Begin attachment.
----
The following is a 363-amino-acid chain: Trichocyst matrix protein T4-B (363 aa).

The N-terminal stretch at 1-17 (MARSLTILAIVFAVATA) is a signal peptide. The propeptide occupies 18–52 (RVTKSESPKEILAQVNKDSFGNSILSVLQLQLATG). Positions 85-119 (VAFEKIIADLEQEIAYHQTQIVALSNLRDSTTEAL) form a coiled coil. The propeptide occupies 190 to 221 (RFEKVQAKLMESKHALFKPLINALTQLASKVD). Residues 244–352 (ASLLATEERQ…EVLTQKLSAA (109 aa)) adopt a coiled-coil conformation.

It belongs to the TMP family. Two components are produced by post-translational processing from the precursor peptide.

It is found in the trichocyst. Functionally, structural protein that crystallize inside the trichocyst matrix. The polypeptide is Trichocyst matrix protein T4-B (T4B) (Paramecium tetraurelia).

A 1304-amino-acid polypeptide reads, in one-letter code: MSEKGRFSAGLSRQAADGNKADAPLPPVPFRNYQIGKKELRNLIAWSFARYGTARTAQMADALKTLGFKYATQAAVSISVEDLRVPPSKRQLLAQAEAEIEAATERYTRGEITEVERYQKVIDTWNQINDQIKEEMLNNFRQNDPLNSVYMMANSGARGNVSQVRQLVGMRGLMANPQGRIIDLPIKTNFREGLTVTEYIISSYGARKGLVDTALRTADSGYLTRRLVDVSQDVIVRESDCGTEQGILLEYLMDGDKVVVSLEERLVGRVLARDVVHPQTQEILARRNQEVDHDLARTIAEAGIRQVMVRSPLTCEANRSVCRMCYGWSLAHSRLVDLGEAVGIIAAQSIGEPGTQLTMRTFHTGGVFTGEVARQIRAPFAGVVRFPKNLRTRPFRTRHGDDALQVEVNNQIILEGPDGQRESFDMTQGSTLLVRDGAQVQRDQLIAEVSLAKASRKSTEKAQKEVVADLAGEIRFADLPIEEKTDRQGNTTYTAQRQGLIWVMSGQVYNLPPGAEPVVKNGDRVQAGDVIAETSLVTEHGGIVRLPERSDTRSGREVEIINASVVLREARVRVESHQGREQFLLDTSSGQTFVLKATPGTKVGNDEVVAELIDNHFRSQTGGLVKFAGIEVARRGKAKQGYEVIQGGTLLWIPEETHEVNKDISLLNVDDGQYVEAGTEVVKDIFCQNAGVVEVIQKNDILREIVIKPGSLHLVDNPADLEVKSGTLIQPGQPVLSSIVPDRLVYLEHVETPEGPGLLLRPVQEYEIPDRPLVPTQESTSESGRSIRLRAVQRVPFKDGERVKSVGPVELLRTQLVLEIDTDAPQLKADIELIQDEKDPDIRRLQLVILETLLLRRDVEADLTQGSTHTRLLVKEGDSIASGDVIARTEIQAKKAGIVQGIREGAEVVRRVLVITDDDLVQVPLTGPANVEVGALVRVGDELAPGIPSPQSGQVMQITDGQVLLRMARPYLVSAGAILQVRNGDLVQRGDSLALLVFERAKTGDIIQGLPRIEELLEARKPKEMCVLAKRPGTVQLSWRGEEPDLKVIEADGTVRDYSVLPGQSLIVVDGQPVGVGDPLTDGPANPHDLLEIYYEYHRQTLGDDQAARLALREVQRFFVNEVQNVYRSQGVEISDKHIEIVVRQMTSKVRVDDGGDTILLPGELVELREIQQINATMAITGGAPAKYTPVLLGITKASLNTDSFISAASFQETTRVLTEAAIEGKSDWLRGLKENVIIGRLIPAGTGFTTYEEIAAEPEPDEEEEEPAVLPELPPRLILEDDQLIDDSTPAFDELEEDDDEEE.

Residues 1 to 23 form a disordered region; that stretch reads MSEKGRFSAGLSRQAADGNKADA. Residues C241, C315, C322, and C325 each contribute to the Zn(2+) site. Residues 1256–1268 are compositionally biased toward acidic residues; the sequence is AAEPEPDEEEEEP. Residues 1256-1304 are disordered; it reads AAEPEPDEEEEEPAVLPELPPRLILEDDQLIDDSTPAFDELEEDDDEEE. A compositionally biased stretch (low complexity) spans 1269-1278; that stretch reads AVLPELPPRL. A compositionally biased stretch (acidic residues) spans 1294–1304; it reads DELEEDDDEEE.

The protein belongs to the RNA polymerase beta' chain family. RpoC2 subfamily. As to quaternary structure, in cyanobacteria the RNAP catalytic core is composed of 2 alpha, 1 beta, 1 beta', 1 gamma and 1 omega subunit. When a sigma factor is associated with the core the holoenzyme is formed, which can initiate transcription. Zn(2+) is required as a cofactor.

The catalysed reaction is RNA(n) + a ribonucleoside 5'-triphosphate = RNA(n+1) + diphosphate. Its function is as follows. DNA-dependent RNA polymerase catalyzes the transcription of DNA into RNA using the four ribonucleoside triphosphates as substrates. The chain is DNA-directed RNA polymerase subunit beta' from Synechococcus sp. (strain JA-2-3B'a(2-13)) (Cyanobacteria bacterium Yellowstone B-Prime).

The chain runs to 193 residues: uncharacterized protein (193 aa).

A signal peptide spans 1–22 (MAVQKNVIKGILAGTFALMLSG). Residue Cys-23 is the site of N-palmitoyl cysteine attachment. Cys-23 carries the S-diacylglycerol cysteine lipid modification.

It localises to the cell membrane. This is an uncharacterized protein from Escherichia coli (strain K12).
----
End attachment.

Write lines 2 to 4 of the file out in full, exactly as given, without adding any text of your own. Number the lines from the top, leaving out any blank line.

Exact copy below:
The N-terminal stretch at 1-17 (MARSLTILAIVFAVATA) is a signal peptide. The propeptide occupies 18–52 (RVTKSESPKEILAQVNKDSFGNSILSVLQLQLATG). Positions 85-119 (VAFEKIIADLEQEIAYHQTQIVALSNLRDSTTEAL) form a coiled coil. The propeptide occupies 190 to 221 (RFEKVQAKLMESKHALFKPLINALTQLASKVD). Residues 244–352 (ASLLATEERQ…EVLTQKLSAA (109 aa)) adopt a coiled-coil conformation.

It belongs to the TMP family. Two components are produced by post-translational processing from the precursor peptide.

It is found in the trichocyst. Functionally, structural protein that crystallize inside the trichocyst matrix. The polypeptide is Trichocyst matrix protein T4-B (T4B) (Paramecium tetraurelia).